We have to ask what it feels like to engage wholeheartedly in one kind of activity in comparison with another where this ‘another’ is of an entirely different order. What does it feel like to live according to nature, and what does it feel like to fight your way through a massive, standardized, bulk-sized CostCo? Perhaps, in what promises to be a post-growth world opportunity cost will no longer have the final say in the matter.

On the very idea of philosophy as a way of life

I have been corresponding with Michael McGhee via email. McGhee, an Honorary Research Fellow in philosophy at the University of Liverpool, said that the MA program in Philosophy as a Way of Life at the University of Liverpool folded a few years ago, not long after it began and around the time that he retired. Perhaps the modern research university, the kind dreamt up by Humboldt and copied by Johns Hopkins, the kind that would become the model for education in the twentieth century, is not the institution in which a pupil can learn how to lead a philosophical life.

Yesterday, I was speaking with Robert Kugelmann, a Professor of Psychology at the University of Dallas, about the fine book he had written on–and against–stress. I confessed that I had not read it through. He told me that his one line conclusion for the use of the word was to “stop using it!”

At the moment, Kugelmann is teaching an undergraduate course in the history of psychology. The students are reading the ancient philosopher and medical doctor Galen’s book, The Cures of the Soul’s Passions. Galen argues that the end of philosophy is to become a wise men. “And are they learning to become wise?” I asked him. “Good question,” he said. “I hope they are becoming more open about these questions.” One of the limitations of the field of psychology, he said, is that it fancies itself a science.

Over the past couple years and after countless conversations with a wide variety of intellectuals and laypersons, I have yet to disconfirm my theses (on the idea of testing a thesis in this fashion, I’m thinking of Karl Popper on falsifiability) that, first of all, philosophy as it is taught in school is grasped as a theoretical discourse chiefly (words about words, theories about something or other, etc.), not as a commitment to living philosophically and, second, that philosophy as a way of life cannot be taught in the educational institutions we have inherited. (Both mistakes have been carried over into ‘popularizing’ philosophical organizations like The School of Life and Idler’s Academy and, more dogmatically still, into the School of Practical Philosophy.) Philosophy, I have written sometimes, is analogous to rational chanting. Or: philosophy is like praying by other means.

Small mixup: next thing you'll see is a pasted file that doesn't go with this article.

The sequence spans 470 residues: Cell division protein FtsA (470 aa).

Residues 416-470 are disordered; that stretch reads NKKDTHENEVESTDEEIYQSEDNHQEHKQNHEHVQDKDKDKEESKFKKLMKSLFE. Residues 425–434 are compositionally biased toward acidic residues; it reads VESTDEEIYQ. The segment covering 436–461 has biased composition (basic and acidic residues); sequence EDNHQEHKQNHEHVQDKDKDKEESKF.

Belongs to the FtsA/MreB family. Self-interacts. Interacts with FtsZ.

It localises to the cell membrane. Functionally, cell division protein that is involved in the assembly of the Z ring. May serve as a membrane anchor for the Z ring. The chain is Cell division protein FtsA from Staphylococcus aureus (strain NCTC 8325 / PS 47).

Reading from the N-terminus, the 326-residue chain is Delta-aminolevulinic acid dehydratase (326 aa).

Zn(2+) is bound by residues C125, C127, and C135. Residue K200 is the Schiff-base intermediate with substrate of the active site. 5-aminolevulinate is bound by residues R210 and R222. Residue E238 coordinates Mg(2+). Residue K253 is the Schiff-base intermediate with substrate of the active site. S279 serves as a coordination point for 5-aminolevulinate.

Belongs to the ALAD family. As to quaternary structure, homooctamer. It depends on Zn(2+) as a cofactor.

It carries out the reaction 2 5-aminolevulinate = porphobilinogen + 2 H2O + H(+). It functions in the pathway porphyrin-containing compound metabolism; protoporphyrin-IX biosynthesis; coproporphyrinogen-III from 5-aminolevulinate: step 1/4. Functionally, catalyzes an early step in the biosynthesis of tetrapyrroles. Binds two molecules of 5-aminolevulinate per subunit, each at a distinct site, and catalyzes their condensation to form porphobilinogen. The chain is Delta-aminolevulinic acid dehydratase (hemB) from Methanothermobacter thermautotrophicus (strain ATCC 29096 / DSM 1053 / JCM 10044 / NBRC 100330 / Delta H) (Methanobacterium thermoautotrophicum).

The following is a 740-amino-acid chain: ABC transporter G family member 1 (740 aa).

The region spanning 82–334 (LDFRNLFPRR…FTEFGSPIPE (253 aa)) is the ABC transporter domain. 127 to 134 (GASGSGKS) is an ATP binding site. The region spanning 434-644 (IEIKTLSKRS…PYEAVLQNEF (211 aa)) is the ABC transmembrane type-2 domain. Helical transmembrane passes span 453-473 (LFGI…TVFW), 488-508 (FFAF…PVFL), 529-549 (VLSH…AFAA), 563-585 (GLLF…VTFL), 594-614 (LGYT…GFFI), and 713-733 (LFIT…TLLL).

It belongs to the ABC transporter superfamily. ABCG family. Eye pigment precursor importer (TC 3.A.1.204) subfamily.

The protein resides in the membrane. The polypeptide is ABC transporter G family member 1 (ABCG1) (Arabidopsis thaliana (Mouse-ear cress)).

McGhee pushed back somewhat, arguing:

I think the notion of philosophy as a way of life leaves room for a theoretical expression of what constitutes such a life, but it is certainly true that you don’t need to be an intellectual to be a member of a philosophical community in the sense we both embrace, I think.

I replied,

I agree with you that a philosophical life must make room for theoretical reflection on the nature of such a life, on how it hangs together. But–well–I think there’s theory and then there’s theory. (What is this–Groucho Marx?) Reflection on such a life within the confines of the practice of philosophy is good and, provided it comes at the right time, entirely needful. By contrast, professional meta-ethics, say, once and already severed from a basic commitment to leading a philosophical life with one’s fellows, seems to me woefully misguided. I remember attending conferences and writing words like “bloodless” and “wooden” in the margins of my notebook.

On civility and peak oil

In his book on the American South, the writer Jeremiah Sullivan recalls sitting in a rental car that is in a long line of cars idly queueing up for gas. They are backed up onto the highway, near New Orleans; it is not long after Katrina. Most gas stations are not working properly and this one, if memory serves, is also low on fuel. People are stir crazy, angsty, short-fused, want to get out. And if there were no more oil? And if, after the supplies of oil soon to be available in the warming Arctic were to dry up, where would we be?

Stepping onto the subway as workers head home from work is an intimation of Hobbes’ war of all against all. Behind me, a woman, two women wedge and slide their way into the jammed subway before I do. Like others, they jockey for handrails, grabbing the best remaining spots on the standing pole. Some apologies, mainly sadnesses. Civility in the city is thin in these instances. How thin will it become?